Should The Warehouse sell alcohol? What will this do to their 'triple bottom line'? And isn't Stephen Tindall a hypocrite to consider allowing this when he's [gasp] a founding member of the important-sounding NZ Business Council for Sustainable Development and a supporter of Dick (Mother) Hubbard's equally wet NZ Businesses for Social Responsibility?

My answers to those questions are below. But first, consider this: What 'social responsibility' do businesses really have? Hubbard, or just "Dick" as he prefers to be known by his employees and his psychotherapist, says businesses should be "giving back to the community" and the like -- but what the hell do they think their businesses do all day, for goodness sake? Steal from everyone? Kidnap consumers and make them empty their pockets? Find people happily unemployed and chain them to machines, desks and checkouts against their will? Turn all those blighted areas with unhappy, destitute people into happy, wealthy places full of enterprise and enjoyment? How dare they!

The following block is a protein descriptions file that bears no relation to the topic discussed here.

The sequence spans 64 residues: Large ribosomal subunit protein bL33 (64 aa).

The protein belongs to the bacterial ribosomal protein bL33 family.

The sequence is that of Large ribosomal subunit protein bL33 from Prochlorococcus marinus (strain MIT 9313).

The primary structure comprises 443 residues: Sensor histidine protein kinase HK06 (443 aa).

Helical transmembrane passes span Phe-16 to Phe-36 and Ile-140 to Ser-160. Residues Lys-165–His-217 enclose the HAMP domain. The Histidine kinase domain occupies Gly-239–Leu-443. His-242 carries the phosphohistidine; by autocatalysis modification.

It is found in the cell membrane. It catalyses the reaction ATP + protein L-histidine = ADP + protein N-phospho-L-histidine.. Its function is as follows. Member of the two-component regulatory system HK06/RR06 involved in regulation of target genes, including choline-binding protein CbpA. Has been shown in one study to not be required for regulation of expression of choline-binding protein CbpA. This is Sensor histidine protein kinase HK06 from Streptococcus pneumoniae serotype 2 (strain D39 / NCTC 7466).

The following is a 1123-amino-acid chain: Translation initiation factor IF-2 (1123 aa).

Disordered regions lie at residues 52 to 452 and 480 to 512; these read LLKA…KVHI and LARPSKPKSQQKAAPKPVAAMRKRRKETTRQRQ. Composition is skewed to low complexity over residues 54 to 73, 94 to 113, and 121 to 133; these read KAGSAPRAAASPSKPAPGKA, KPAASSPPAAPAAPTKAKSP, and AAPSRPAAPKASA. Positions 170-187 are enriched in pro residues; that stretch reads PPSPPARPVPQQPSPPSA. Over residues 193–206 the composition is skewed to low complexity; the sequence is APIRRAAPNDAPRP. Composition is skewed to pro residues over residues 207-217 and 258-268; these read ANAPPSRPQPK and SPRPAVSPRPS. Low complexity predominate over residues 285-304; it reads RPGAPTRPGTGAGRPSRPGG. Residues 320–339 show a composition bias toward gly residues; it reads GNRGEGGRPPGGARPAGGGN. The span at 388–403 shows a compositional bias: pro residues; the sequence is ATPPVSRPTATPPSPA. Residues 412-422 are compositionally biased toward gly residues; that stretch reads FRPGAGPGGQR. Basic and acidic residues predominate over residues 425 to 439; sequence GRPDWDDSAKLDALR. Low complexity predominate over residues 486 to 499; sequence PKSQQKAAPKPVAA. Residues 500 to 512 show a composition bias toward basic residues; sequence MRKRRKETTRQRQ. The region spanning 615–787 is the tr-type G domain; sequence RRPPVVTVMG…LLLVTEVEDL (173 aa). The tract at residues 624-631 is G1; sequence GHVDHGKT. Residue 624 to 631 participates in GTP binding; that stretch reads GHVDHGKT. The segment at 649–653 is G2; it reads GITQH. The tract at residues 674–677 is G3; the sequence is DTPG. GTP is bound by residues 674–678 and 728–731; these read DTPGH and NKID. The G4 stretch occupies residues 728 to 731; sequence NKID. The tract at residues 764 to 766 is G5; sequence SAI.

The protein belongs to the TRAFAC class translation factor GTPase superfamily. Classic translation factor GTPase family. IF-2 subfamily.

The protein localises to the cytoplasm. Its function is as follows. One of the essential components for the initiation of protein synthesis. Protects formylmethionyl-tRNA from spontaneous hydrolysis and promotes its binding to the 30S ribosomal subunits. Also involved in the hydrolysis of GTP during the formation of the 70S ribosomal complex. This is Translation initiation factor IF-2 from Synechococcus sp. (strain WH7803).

How silly. As Roger Kerr once said, "The business of businesses is business"; anything else is surely peripheral. Adam Smith pointed out, "It is not from the benevolence of the butcher, the brewer or the baker that we expect our dinner, but from their regard to their own self-interest."
By pursuing his own interest [an individual] frequently promotes that of the society more effectually than when he really intends to promote it. I have never known much good done by those who affected to trade for the public good.
What 'social responsibility' do businessmen really have when all is really said and done? Milton Friedman once famously declared in an article whose title summarises its point, 'The Social Responsibility of Business Is to Increase Its Profits.'

If you disagree with Uncle Milt's assertion -- or even if you don't -- then you may enjoy a debate on that very question between Friedman and John Mackey, the founder and CEO of Whole Foods, and a self-described "ardent libertarian." Joining them is T.J. Rodgers, CEO of Cypress Semiconductors and famously dubbed "one of America's toughest bosses" by Fortune magazine.

Linked debate here. [Hat tip SOLO]